What to Do/See/Hear | Oct. 31-Nov. 6

We find ourselves this week describing a timespan in the arts bookended by Halloween and Election Day – in other words, two days that share the potential to be among the spookiest of the year. Don’t be afraid, though. There are plenty of more genteel undertakings available to lighten your spirit…

By Thomas Consolo


Robert Redford in “The Candidate”

FILM

The Mini Microcinema | 1329 Main St., Cincinnati, OH 45202

Sunday, Nov. 4, 7:30 p.m.: “The Candidate”

As Robert Redford’s declared final movie as an actor, filmed largely in Cincinnati, reaches theaters, one of his classics from more than 45 years ago is the perfect complement to election season. Redford plays Bill McKay, an idealistic young lawyer and son of a former governor who agrees to run for the U.S. Senate, on the condition that he can maintain his liberal beliefs and never have to censor what he says. Politics then takes its toll.


LITERARY

Public Library of Cincinnati and Hamilton County | 800 Vine St., Cincinnati, OH 45202; 513-369-6900

Tuesday, Nov. 6, 6 p.m.: Conversation with Jonathan Bailey Holland

Next week (watch this space!), the Cincinnati Symphony Orchestra performs Beethoven’s Symphony No. 9 as the keystone of this season’s One City program. Also on the program, though, is “Ode,” a world premiere by Jonathan Bailey Holland, the CSO’s composer-in-residence. In this presentation, the composer talks about his work at the main library’s Popular Library lounge.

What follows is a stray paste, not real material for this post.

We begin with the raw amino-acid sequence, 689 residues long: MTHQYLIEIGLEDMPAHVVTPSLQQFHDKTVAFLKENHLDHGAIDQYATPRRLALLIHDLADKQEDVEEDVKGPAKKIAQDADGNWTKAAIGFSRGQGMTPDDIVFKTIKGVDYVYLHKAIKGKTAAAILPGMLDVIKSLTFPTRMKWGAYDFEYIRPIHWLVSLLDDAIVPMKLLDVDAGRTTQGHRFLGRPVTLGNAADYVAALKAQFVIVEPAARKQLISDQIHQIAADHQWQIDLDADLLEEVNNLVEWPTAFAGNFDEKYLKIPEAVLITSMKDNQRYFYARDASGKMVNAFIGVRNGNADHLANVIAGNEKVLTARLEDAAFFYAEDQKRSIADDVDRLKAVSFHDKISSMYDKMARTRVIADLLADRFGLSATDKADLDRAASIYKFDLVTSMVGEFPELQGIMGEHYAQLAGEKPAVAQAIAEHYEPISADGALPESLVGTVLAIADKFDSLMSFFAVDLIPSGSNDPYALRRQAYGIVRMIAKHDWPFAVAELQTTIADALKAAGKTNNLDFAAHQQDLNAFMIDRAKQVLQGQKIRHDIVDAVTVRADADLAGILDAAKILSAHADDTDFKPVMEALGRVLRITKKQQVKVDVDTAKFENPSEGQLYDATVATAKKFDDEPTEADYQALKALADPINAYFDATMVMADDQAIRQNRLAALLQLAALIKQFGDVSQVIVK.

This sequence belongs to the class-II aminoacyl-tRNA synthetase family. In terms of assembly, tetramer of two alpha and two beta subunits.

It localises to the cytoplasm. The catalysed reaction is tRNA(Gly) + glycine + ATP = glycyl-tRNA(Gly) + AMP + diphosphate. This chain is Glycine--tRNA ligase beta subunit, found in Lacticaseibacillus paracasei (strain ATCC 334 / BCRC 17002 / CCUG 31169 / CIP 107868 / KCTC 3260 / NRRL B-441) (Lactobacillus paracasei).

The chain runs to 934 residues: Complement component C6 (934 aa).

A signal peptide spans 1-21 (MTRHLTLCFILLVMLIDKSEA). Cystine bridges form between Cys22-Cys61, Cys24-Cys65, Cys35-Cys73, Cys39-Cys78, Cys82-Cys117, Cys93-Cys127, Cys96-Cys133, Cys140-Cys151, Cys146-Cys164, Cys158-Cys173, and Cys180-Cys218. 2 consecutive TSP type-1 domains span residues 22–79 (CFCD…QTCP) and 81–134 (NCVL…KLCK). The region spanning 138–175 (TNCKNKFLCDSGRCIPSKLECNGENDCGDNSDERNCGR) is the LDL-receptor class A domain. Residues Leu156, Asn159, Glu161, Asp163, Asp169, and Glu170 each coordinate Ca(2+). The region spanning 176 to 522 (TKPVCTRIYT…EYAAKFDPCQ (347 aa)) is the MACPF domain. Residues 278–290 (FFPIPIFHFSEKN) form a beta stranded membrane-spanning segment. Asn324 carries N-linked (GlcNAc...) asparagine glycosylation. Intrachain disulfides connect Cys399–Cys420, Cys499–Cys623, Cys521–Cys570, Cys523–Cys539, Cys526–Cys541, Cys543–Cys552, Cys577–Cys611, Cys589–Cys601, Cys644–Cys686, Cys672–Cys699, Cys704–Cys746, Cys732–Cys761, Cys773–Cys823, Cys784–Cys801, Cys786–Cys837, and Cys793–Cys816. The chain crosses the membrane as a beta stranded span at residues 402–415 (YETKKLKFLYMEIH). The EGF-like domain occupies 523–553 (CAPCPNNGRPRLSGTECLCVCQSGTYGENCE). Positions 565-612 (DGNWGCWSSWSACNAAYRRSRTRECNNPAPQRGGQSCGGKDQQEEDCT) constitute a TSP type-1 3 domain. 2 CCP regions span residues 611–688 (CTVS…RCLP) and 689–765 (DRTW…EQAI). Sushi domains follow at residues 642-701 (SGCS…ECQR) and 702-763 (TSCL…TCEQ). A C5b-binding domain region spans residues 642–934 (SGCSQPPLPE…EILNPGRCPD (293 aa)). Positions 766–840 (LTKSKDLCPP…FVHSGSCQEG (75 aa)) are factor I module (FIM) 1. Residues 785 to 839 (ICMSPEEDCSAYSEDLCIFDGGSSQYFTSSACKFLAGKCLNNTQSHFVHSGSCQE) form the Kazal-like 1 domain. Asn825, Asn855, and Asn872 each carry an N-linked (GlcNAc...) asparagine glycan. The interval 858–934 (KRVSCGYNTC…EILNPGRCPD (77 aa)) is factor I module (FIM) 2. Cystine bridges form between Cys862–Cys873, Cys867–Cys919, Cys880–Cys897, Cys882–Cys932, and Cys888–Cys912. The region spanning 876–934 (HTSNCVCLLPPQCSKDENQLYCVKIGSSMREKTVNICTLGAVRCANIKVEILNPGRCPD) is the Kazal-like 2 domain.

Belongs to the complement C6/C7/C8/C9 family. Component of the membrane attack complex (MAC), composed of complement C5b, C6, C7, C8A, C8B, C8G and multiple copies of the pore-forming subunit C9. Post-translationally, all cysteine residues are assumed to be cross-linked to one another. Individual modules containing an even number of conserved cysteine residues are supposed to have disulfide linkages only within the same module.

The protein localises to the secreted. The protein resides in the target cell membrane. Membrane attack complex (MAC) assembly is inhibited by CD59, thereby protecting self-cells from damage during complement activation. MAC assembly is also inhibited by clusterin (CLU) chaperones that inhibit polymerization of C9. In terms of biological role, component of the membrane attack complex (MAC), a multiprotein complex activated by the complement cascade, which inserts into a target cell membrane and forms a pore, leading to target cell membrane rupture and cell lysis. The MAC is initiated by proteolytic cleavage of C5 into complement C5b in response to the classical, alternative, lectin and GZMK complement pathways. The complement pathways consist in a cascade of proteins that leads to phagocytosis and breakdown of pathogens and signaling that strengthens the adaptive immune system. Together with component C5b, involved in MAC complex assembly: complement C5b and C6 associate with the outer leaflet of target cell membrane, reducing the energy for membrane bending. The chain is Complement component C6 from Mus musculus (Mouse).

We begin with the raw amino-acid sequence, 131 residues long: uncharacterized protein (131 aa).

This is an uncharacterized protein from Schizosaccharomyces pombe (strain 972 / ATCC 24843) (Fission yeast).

concert:nova

concert:nova

MUSIC

College-Conservatory of Music | 290 CCM Blvd., Cincinnati, OH 45221; 513-556-6638

“Lenny Week”

Like the cluster of blazing white concussion shells that ends most fireworks shows these days, CCM’s yearlong celebration of the Bernstein centenary goes out with a bang – a whole week of events to mark the would-have-been 100th birthday of America’s most famous composer-performer. A couple of non-music events have already taken place, but here’s what’s in store (all performances in Corbett Auditorium):

  • Wednesday, Oct. 31, 8 p.m. – “Bernstein and Friends”: Nothing scary about this program. CCM faculty artist and CSO clarinetist Ronald Aufman joins the Wind Symphony for Bernstein’s “Prelude, Fugue and Riffs,” written for Woody Herman. There’s also a suite from “Mass” as well as works by Copland, whose music Bernstein was famous for interpreting.
  • Thursday, Nov. 1, 8 p.m. – “Pianopalooza Celebrates Lenny”: Faculty artists Michael Chertock(who’s having a busy week, see BAMSO below) and James Tocco perform a two-piano arrangement of the Symphonic Dances from “West Side Story” and Bernstein’s arrangement of Copland’s “El Salón México.”
  • Friday, Nov. 2, 8 p.m.: The Philharmonia Orchestra under Mark Gibson performs the jazzy ballet score to “Fancy Free” and the little-performed “Songfest,” a song cycle that sets 13 American poems – by poets ranging from Anne Bradstreet to Langston Hughes – for six singers and orchestra.
  • Sunday, Nov. 4, 7 p.m.: “West Side Story” inspired a wide range of musicians, including big-band jazz great Stan Kenton, whose take earned him a Grammy nomination. The CCM Jazz Orchestra takes on Kenton’s charts under Kenton scholar Vaughn Wiester. The concert is dedicated to the late, great John Von Ohlen, who died Oct. 3. Von Ohlen taught at CCM, played with Kenton and Woody Herman, and co-founded Cincinnati’s Blue Wisp Big Band.

Bach Ensemble of St. Thomas | 100 Miami Ave., Terrace Park, OH 45174; 513-831-2052